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How Lucifer star-director Kevin Alejandro pulled off that epic finale showdown

Kevin Alejandro, who directed the midseason finale of Lucifer season 5, breaks down the climactic brawl (“It was a three-day monster”) and reveals what the hardest shot of the episode was (Hint: It wasn’t in the fight scene).

Lucifer type TV Show network Fox


Warning: This article contains spoilers from the midseason finale of Lucifer season 5.

Lucifer’s burgeoning family feud turned violent in season 5’s midseason finale, “Spoiler Alert.”

Lucifer’s twin brother Michael (both played by Tom Ellis) spent most of the season using fear to manipulate everyone in Lucifer’s life. First, he revealed that Lucifer has known where Mazikeen’s (Lesley-Ann Brandt) mother Lilith has been this whole time, turning the demon, who was processing abandonment issues, against the stylish Devil. Then, he preyed on Amenadiel’s (DB Woodside) well-documented concerns about raising baby Charlie in the real world, which climaxed with Amenadiel freezing time in the precinct because he was so scared of him growing up (Gotta love angelic self-realization).

This powder keg eventually exploded at the precinct in “Spoiler Alert.” With time frozen, Maze attacked Lucifer for his betrayal and not even considering the possibility she could get a soul, and Amenadiel finally gave Michael what’s been coming to him all season long. Directed by star Kevin Alejandro — who worked in conjunction with fight coordinator Vlad Rimburg and stunt coordinator John Medlen — the ensuing fight scene was one of the show’s most impressive ones to date, especially because it required Ellis play both Lucifer and Michael. While the action was crisp and at times brutal, the emotional beats packed an even stronger punch (sorry, not sorry) — from Lucifer slamming Maze to the ground, to Michael distracting Lucifer and Amenadiel by throwing a demon blade at one of the frozen officers, and finally all three angels wing-ing out right before God’s (Dennis Haysbert) dramatic entrance.

“For me, the trickiest part of those sequences was going in and out of the dramatic action,” Ellis recently told EW. “You’re doing little chunks and pieces of fighting, but you have to remember there’s a packed scene as well. That’s always hard for me – to find that point of tension we’re at dramatically outside of the fighting.”

To that end, EW chatted with Alejandro himself about executing such a complicated fight sequence, the most challenging shot of the episode (which wasn’t in the fight), and more.

ENTERTAINMENT WEEKLY: You previously made your directorial debut on season 3’s “Once Upon a Time.” How did that experience compare to directing “Spoiler Alert”?

KEVIN ALEJANDRO: When I went into the first episode, I had never done anything at that level before. I’d only done short films. The second time around, I knew just a little bit more, which helped me. One of the biggest lessons I learned the first time was I don’t have to have all the answers, that I’m surrounded by a team of amazing professionals that are at the top of the game so [I can] trust they know what they’re doing and take their advice, let the show run itself, and worry about your actors and make sure they feel safe and comfortable.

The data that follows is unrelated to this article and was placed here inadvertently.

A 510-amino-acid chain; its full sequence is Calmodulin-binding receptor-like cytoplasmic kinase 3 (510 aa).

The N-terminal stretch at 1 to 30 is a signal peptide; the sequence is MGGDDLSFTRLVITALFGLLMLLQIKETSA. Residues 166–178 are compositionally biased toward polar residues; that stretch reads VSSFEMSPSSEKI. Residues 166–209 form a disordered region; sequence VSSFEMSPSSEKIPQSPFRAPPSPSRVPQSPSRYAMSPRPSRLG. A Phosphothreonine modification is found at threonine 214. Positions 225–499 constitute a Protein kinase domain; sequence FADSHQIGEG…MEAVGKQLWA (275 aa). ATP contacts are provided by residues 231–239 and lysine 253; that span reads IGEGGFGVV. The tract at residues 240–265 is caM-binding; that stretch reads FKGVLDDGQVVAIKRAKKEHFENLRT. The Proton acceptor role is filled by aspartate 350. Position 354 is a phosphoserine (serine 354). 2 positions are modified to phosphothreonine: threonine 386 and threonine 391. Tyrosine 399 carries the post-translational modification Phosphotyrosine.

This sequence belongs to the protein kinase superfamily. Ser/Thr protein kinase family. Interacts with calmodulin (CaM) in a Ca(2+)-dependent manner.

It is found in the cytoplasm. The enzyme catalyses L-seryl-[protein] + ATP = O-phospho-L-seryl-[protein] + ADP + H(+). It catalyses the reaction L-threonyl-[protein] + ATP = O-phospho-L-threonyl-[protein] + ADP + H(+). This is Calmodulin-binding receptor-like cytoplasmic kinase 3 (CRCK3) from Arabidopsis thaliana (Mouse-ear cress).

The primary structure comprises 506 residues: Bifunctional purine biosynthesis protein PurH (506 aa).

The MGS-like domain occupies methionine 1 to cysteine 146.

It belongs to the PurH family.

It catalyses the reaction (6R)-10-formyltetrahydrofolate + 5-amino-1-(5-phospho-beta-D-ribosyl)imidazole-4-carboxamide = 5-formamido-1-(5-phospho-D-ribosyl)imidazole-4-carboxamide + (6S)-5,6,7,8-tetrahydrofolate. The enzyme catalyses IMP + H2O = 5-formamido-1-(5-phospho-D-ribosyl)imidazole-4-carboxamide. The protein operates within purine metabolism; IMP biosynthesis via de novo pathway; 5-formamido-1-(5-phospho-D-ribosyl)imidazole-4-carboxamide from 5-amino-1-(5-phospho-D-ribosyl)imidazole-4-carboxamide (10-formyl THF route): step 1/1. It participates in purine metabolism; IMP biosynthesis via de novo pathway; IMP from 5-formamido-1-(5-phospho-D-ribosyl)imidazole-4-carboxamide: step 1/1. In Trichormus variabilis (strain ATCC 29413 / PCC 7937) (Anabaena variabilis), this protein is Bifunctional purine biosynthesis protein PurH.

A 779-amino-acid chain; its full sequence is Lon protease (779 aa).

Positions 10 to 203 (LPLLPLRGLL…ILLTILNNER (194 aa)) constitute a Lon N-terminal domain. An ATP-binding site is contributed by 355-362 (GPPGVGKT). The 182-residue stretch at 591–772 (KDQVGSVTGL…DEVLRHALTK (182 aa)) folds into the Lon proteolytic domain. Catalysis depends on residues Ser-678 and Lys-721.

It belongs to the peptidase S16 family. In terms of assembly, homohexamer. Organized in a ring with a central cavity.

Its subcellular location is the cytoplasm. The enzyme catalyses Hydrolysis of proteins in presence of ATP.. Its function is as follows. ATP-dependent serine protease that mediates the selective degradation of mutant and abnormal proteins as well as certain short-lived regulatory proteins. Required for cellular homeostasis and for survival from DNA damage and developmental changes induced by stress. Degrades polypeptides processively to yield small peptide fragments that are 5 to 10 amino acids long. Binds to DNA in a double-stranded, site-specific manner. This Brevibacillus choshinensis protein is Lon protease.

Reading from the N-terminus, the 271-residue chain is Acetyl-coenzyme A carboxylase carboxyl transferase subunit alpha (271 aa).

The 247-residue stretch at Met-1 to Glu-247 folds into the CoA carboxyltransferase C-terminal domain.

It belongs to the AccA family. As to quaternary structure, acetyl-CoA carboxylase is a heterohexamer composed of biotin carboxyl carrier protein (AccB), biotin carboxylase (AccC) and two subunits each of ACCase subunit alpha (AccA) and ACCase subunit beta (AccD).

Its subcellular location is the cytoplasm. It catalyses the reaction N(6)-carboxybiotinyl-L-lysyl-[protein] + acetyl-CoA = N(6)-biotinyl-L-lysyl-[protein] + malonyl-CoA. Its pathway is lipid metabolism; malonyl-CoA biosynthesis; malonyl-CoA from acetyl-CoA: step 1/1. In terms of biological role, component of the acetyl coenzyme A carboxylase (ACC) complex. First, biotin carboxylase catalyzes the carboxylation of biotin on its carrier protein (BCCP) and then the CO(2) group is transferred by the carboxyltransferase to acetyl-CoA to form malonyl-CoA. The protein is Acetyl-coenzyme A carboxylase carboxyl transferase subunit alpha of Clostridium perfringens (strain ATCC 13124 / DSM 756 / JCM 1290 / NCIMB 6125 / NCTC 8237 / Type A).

What was your first reaction when you received the script and read the fight scene for the first time?

I said, “What the hell? How the heck am I supposed to do this?” [Laughs]. No, dude, I was actually super excited but scared because when you read it for the first time, you don’t really know how to do it just yet. Once we got into the prep and realization of the story, the first time I had to do was step out of the crazy fight-ness of it all and ask myself, “What is the story? Why is this happening? What are my characters going through? What needs to be achieved?” Once I looked at it from the actors’ perspectives — their emotions — all I had to do was trust that Vlad, our [fight] coordinator, and our entire stunt team was going to put together the most amazing fight. And they did.

It was a three-day monster to put this whole fight together. But once we all agreed what it was going to look like — You know, we took screenshots of everything we needed and it was just a big giant puzzle on a bunch of boards and we would just check off the list. “Okay, we got this shot. We got that.” It was a beast, but we freaking did it.

One thing that makes this fight so difficult is that you have Tom playing two characters, Lucifer and Michael. I imagine there must have been a lot of body double work.

We did it in such a way that on one day, we tried to shoot everything [with] Tom as Lucifer, and only shoot that stuff. Then the next day, Tom came back as Michael, so he…

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